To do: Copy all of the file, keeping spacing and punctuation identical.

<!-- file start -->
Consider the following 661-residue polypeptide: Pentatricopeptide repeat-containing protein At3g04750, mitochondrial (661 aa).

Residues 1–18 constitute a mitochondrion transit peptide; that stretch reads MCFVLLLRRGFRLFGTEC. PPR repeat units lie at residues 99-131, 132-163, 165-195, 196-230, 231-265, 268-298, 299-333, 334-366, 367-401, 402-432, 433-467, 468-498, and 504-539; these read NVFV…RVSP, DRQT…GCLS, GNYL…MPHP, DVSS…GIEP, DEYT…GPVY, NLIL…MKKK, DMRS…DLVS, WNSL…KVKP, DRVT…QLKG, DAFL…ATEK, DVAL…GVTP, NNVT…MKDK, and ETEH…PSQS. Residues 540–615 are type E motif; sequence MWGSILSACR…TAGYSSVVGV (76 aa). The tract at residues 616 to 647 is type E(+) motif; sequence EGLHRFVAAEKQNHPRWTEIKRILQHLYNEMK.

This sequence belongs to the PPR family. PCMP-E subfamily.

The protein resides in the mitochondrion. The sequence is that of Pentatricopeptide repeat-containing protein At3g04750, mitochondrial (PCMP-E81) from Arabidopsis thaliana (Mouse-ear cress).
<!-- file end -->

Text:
Consider the following 661-residue polypeptide: Pentatricopeptide repeat-containing protein At3g04750, mitochondrial (661 aa).

Residues 1–18 constitute a mitochondrion transit peptide; that stretch reads MCFVLLLRRGFRLFGTEC. PPR repeat units lie at residues 99-131, 132-163, 165-195, 196-230, 231-265, 268-298, 299-333, 334-366, 367-401, 402-432, 433-467, 468-498, and 504-539; these read NVFV…RVSP, DRQT…GCLS, GNYL…MPHP, DVSS…GIEP, DEYT…GPVY, NLIL…MKKK, DMRS…DLVS, WNSL…KVKP, DRVT…QLKG, DAFL…ATEK, DVAL…GVTP, NNVT…MKDK, and ETEH…PSQS. Residues 540–615 are type E motif; sequence MWGSILSACR…TAGYSSVVGV (76 aa). The tract at residues 616 to 647 is type E(+) motif; sequence EGLHRFVAAEKQNHPRWTEIKRILQHLYNEMK.

This sequence belongs to the PPR family. PCMP-E subfamily.

The protein resides in the mitochondrion. The sequence is that of Pentatricopeptide repeat-containing protein At3g04750, mitochondrial (PCMP-E81) from Arabidopsis thaliana (Mouse-ear cress).